On Monday Microsoft left Dropbox and Google Drive in the dust when it announced that all Office 365 customers will get unlimited OneDrive storage at no additional cost.
The upgrade will be delivered soon to everyone with a consumer (Microsoft account) subscription to the Office programs through Office 365 Personal ($69.99/year) and Office Home ($99.99/year). […] continuedRead more
Small businesses and law firms are ready to move their documents to the cloud. Until recently, I haven’t had an answer about how to accomplish that because none of the familiar solutions were quite right.
Let’s get some background, using OneDrive for Business as an example of a service that looks like it ought to be the right answer – but isn’t. […] continuedRead more
The cost of online storage continues to drop as Microsoft, Google and Amazon race to build out enormous online data storehouses. Last week Dropbox finally dropped its price for 1Tb of online file storage to $9.99/month to match the competition. Google Drive and Microsoft OneDrive will also give you 1Tb of space for $9.99/month. […] continuedRead more
This week Microsoft announced huge increases in the amount of free online storage space with each OneDrive account, and sharply reduced prices again for additional space. Synced online file storage is turning into a basic component of our devices, something that we expect instead of a premium feature that we pay for. […] continuedRead more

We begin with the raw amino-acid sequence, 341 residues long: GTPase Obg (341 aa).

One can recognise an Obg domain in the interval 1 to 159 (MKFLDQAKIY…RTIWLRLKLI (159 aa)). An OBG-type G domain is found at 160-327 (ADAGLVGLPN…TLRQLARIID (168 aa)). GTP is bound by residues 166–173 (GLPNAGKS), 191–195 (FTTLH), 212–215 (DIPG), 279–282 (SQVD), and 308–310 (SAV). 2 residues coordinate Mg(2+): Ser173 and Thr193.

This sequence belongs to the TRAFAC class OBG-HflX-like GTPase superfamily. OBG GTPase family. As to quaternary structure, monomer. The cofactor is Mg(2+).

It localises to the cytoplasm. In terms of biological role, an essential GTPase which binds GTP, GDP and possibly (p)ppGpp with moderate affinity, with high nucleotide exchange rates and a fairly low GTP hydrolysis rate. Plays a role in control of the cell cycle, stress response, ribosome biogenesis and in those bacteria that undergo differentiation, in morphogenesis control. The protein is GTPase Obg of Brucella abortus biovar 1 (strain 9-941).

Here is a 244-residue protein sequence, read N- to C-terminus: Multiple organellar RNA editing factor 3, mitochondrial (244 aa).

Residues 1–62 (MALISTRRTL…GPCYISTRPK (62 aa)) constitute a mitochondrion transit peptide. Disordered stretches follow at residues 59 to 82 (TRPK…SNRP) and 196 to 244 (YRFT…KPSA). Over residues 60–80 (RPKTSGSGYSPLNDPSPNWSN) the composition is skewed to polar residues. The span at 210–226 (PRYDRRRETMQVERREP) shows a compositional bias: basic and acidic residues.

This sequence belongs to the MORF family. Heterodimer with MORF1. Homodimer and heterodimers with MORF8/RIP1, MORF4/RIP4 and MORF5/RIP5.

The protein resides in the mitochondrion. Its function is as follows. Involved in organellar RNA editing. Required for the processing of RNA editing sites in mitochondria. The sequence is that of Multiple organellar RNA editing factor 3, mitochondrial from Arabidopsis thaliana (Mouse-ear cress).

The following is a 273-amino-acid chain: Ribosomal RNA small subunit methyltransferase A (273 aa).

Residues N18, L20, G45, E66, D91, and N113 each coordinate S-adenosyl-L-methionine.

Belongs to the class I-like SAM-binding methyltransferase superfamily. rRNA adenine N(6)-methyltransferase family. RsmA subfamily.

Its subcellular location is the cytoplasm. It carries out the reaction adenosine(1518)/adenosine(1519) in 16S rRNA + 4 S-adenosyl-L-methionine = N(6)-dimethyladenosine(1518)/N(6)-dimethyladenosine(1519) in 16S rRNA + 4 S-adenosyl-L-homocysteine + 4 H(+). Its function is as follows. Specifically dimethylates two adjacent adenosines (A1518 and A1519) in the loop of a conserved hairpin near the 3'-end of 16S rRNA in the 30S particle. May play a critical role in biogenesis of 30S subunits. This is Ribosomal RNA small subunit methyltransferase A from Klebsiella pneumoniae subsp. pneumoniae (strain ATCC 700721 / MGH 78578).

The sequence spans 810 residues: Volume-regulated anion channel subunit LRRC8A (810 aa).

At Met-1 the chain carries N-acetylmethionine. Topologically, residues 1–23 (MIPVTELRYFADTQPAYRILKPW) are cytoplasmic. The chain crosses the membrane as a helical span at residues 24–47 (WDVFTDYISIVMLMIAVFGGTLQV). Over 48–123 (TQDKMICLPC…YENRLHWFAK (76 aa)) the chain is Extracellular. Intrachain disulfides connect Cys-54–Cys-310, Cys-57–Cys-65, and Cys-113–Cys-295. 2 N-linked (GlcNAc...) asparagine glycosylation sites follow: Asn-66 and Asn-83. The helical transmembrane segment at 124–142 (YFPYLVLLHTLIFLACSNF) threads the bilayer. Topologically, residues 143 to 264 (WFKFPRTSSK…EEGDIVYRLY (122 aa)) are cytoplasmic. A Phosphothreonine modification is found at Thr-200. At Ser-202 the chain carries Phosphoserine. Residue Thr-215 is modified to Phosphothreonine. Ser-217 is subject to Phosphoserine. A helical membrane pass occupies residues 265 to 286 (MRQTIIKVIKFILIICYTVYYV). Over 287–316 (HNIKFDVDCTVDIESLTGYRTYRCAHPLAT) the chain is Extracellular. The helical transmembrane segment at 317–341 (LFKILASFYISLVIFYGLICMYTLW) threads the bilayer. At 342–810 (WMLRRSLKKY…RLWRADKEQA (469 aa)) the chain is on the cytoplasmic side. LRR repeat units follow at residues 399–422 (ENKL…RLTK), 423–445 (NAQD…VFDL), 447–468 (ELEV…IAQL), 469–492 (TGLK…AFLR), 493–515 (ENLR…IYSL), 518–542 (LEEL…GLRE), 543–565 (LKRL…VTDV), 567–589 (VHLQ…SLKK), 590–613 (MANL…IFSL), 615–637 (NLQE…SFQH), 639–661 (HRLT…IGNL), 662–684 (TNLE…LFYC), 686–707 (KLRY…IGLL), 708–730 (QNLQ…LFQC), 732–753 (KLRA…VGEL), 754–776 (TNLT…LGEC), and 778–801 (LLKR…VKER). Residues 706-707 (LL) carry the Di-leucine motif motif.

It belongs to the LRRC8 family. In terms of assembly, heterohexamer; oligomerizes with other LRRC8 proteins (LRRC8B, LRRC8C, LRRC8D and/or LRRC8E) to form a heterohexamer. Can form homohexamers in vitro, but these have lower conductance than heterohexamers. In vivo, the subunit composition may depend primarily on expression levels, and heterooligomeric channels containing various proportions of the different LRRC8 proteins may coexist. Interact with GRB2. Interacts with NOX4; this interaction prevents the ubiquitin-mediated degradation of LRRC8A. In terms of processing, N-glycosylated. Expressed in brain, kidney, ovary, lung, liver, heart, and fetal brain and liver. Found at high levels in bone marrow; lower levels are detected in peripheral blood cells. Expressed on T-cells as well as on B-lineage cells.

There isn’t much that’s new other than the name. Current SkyDrive users got an email today offering 20Gb of additional storage space for one year free, which is nice, but that’s about it. […] continuedRead more
War has broken out.
Apple, Google, Microsoft and Amazon have been building walled gardens, ecosystems of services that work best if you have multiple devices on the same platform. Example: once you buy an iPad, it is far more likely that your next phone will be an iPhone, because you’ve become familiar with how iOS works, and because the Apple ecosystem will make the two devices work together. […] continuedRead more
This is not an exhaustive list, just a few things that stand out about the cloud syncing services in their current forms. None of these is a reason to choose one or the other service, they’re just interesting things to know. […] continuedRead more
Microsoft and Google each introduced services this week that are copies of Dropbox in rather precise detail.
Taken together, these services represent a fundamental change in the way we use technology. Here’s my best effort to sum it up:
Storing files on one device or in one physical location is now just another option – and not a very useful one. […] continuedRead more